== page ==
Pet sounds? Music composed for the animals in your life


Laurie Anderson’s Music for Dogs is just one of several compositions written specifically for pets

Music composed just for dogs? You must be barking mad.

Nevertheless, it happened this week: a 20 minute gig that featured audible music as well as electronic frequencies that only dogs could hear.

Music for Dogs is the brainchild of US artist and musician Laurie Anderson, who performed the UK premiere of her work to a packed audience of hounds and their humans this week at the 2016 Brighton Festival, where she is guest director.

Anderson played an electronic instrument of her own invention, the tape-bow violin – the audio output of which was adjusted and broadcast at a low frequency that dogs could enjoy.

The idea for her show came from an off-the-cuff comment made to cellist Yo-Yo Ma nearly a decade ago: ‘Wouldn’t it be great if you’re playing a concert and you look out and everyone’s a dog?’

She told the BBC this week: ‘I feel a lot of empathy from dogs. And as an artist I aspire to empathy, more than anything else.’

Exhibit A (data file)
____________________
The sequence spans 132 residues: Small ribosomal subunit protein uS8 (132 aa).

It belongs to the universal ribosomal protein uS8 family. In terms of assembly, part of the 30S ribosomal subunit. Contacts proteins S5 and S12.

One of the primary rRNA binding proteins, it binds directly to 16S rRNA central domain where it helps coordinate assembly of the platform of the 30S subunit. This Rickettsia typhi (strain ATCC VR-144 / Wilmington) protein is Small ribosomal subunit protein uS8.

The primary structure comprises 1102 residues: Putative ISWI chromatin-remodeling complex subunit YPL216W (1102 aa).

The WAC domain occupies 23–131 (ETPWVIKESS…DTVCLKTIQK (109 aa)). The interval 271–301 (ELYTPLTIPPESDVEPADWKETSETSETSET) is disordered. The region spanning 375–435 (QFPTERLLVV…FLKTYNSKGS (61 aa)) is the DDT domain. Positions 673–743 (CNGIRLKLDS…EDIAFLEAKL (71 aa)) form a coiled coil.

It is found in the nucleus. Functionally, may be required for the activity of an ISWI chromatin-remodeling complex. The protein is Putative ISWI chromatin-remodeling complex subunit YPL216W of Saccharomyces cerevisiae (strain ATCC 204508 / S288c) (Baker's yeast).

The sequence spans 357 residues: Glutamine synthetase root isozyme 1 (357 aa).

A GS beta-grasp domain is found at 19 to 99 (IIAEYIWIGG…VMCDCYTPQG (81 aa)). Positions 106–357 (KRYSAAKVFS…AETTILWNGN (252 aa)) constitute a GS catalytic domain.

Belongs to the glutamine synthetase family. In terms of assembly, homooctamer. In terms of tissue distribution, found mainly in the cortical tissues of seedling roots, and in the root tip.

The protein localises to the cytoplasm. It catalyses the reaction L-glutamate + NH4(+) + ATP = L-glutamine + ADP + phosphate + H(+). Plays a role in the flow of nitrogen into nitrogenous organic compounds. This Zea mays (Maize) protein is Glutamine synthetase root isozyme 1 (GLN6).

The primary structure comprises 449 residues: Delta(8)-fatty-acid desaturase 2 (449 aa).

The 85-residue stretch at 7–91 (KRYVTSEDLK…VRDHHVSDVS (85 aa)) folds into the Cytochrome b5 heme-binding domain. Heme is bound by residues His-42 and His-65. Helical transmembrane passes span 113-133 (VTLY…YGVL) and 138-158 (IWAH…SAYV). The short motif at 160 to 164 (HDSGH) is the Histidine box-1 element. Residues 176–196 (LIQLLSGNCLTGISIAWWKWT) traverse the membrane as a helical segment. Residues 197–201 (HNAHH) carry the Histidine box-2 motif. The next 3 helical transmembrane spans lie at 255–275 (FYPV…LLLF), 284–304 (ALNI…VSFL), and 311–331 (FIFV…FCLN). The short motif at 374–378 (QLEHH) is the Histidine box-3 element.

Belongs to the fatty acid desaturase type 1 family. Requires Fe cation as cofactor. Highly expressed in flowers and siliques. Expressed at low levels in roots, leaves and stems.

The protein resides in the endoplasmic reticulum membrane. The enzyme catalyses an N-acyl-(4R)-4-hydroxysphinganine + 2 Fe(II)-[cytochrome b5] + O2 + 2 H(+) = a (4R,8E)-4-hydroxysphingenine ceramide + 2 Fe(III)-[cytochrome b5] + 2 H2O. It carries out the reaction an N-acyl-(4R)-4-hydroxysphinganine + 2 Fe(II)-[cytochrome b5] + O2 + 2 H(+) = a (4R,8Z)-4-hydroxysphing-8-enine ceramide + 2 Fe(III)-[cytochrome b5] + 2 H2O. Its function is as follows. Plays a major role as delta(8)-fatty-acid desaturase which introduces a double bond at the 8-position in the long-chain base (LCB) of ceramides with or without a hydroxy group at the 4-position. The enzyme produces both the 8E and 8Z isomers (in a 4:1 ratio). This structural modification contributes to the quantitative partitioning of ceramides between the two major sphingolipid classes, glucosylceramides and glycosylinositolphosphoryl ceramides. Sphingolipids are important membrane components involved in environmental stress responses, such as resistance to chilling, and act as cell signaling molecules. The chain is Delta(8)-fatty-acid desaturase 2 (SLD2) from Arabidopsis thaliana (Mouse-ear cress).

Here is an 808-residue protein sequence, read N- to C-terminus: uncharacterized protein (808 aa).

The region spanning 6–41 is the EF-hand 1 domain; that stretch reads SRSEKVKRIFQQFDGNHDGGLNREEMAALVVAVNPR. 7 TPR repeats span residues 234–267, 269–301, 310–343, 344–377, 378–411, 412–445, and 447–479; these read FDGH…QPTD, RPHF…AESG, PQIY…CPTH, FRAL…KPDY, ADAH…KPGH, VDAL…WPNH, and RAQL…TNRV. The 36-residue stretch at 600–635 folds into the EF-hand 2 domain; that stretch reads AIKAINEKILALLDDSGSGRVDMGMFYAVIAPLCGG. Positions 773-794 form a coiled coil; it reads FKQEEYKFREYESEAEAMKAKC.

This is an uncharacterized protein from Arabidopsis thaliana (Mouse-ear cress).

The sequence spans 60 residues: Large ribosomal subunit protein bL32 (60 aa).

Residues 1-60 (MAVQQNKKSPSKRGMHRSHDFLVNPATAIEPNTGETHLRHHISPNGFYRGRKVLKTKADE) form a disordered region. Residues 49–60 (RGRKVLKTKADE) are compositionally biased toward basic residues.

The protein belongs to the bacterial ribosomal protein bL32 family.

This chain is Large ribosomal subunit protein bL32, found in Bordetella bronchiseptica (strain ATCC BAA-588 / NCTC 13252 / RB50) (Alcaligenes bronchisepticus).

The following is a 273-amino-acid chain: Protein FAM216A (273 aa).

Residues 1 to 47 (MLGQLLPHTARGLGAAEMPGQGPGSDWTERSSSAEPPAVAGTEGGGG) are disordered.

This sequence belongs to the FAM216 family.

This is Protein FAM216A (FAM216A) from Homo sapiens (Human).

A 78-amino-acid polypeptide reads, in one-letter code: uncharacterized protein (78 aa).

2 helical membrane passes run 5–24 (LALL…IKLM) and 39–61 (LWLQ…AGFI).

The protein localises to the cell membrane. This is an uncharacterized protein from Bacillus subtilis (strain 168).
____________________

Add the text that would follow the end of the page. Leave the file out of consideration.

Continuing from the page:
Anderson is not the only composer to to have worked with the idea of music for animals

Music for cats

Music for Cats is a project by David Teie, a musician and cat-lover who has been working on the theory of species-specific music for the better part of a decade.

Teie’s compositions incorporate feline vocalisations and other ‘cat-centric sounds’, all matched to a cat’s frequency range for an optimog listening expurrience.

His work has featured in an independent study conducted by researchers at the University of Wisconsin, who found that ‘cats showed a significant preference for and interest in species-appropriate music’.

Teie has run a successful Kickstarter campaign to enable him to record the world’s first album of music: buy it here.

Music for goldfish

Your pet fish might not obviously appreciate music as much as its mammalian counterparts, but it can tell the difference between Bach and Stravinsky, which is more than you can say for a lot of humans.

Researchers at Keio University’s Department of Psychology managed to train goldfish to eat food whenever a certain piece of music was played near their tank. Half of the fish were trained to eat when they heard Bach’s Toccata and Fugue in D minor, and the other when Stravinsky’s Rite of Spring was played.

TLDR; the fish could tell the difference – but actually, they preferred no music at all. Nevertheless, it’s a good story to wheel out the next time someone tries to tell you that all classical music sounds the same.

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